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TO APRIL 12
Reading San Francisco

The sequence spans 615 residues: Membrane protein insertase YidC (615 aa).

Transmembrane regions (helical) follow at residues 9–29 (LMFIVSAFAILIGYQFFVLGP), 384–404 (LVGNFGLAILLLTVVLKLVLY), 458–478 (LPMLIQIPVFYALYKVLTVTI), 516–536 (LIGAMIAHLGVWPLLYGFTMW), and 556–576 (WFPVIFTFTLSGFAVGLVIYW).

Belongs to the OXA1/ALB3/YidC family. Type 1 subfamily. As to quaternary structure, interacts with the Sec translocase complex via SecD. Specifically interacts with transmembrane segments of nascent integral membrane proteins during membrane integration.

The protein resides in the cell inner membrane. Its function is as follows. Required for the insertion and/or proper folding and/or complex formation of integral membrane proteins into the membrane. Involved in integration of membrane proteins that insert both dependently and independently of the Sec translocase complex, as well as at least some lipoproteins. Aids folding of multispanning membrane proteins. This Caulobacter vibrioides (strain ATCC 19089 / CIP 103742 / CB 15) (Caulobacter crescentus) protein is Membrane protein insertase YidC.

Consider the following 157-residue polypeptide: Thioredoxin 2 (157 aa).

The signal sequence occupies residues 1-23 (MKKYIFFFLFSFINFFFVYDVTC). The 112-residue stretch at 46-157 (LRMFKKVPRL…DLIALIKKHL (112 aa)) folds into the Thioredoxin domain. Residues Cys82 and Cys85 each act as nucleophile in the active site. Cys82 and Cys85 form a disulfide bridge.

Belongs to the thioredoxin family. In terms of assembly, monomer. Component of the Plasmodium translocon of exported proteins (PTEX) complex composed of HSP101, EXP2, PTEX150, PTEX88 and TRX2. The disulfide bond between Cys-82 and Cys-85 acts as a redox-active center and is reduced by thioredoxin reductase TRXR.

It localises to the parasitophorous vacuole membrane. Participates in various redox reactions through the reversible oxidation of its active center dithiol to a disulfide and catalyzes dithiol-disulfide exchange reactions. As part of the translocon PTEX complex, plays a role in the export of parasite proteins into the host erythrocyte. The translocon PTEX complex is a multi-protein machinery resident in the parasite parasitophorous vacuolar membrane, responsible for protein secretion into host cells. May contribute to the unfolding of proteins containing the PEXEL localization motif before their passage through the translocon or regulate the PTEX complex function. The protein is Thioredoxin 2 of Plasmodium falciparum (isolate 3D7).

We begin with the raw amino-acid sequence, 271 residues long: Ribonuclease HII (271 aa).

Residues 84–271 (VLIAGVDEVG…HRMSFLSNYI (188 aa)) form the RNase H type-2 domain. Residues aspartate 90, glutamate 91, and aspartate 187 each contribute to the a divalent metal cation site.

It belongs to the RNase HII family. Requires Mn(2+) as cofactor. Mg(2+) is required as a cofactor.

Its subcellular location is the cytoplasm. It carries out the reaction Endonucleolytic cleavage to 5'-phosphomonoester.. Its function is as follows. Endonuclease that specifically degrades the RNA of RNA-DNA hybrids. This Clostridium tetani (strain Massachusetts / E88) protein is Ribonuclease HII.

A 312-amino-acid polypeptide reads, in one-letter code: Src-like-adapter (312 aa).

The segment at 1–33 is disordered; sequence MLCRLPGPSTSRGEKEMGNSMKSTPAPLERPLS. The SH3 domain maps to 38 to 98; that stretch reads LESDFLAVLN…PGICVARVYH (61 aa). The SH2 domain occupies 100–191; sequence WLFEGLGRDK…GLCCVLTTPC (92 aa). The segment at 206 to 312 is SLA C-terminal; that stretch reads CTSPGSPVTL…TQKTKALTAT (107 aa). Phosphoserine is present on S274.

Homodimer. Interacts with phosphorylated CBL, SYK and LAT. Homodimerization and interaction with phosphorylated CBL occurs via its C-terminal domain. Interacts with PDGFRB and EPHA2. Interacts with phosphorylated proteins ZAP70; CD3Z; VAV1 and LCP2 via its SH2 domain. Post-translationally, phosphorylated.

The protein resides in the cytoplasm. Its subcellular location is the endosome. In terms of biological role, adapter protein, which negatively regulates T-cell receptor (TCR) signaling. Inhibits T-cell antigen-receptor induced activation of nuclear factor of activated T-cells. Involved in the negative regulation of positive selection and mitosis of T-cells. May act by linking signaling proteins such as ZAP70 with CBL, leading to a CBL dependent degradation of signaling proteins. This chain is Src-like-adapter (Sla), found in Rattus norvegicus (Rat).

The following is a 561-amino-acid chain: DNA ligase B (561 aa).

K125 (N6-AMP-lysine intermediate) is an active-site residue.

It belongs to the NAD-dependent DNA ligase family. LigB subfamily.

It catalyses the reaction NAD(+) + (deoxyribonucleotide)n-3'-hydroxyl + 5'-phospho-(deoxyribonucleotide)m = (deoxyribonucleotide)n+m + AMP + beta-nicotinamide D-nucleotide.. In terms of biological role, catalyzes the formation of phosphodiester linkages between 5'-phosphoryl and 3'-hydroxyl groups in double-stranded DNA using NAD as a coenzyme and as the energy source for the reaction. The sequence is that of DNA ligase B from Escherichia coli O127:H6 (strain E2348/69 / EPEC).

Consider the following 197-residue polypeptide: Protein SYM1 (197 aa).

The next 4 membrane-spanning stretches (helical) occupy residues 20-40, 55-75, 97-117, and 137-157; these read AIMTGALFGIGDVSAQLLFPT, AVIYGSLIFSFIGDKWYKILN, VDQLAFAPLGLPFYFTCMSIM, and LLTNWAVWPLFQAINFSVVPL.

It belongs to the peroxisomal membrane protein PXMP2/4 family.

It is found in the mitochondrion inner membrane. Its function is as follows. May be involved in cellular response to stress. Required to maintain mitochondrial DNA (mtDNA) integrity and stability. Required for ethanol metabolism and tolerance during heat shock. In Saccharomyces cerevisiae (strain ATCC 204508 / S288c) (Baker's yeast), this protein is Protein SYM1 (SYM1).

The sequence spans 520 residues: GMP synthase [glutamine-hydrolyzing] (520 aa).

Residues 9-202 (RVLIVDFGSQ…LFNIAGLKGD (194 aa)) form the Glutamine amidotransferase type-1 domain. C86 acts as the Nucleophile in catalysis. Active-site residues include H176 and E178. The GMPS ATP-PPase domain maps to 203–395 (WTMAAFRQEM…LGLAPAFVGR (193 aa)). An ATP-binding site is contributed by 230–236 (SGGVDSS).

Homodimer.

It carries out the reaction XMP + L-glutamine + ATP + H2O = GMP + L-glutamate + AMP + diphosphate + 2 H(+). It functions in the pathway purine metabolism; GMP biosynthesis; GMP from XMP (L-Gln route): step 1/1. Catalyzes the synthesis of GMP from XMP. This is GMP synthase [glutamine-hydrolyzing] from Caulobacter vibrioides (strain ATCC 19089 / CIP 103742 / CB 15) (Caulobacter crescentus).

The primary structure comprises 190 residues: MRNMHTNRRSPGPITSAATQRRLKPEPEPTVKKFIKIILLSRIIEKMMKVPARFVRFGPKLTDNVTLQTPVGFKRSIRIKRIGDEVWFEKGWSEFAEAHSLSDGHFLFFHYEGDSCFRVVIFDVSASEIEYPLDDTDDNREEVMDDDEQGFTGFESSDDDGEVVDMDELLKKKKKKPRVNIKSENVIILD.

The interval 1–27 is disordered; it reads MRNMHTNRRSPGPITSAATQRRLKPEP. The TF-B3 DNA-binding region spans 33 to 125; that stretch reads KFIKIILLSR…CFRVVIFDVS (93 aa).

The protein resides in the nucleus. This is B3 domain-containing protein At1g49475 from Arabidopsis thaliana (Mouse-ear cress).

Even if you’ve never been to metro Los Angeles, you’ve probably experienced the demimonde that Jamie Wolf chronicles in “Los Angeles: A City of Motion.” Wolf haunts the kinds of places where movie directors go when they want footage that evokes the seedy side of L.A.the kinds of settings that defined The Grifters, Barton Fink, and L.A. Confidential. Though she offers a few comparatively tranquil images (pictured) of backyard pools, gardens, and vintage automobiles, her dominant vibe, underscored by a washed-out color palette, is gothic unease: windows at dusk that emit a sickly, yellow glare; an old house that’s about to be demolished; the sign for an apartment building where the word “luxurious” is peeling off; and the odd tableau of an irritated mother and a grimacing young son at a lawnside lemonade stand. Wolf’s work is paired with that of Jan Potts, who uses similar material in metro San Francisco yet spins it more optimistically, by using classic black-and-white film and bold angles. In Potts’ “Reading San Francisco,” architecture exudes retro stylishness and resonates visually with an environment of overhead wires and plate-glass-window reflections. Potts’ untitled image of a sign announcing “The Orbit Cafe” may be the finest in either artist’s portfolio: The circular logo floats on an undefined gray wall that could easily pass for the sky at duska far more eloquent visual pun, surely, than the restaurant’s proprietor ever intended. The exhibition is on view from 11 a.m. to 5 p.m. Tuesday to Saturday, to Saturday, April 12, at District Fine Arts, 1726 Wisconsin Ave. NW. Free. (202) 328-9100. (Louis Jacobson)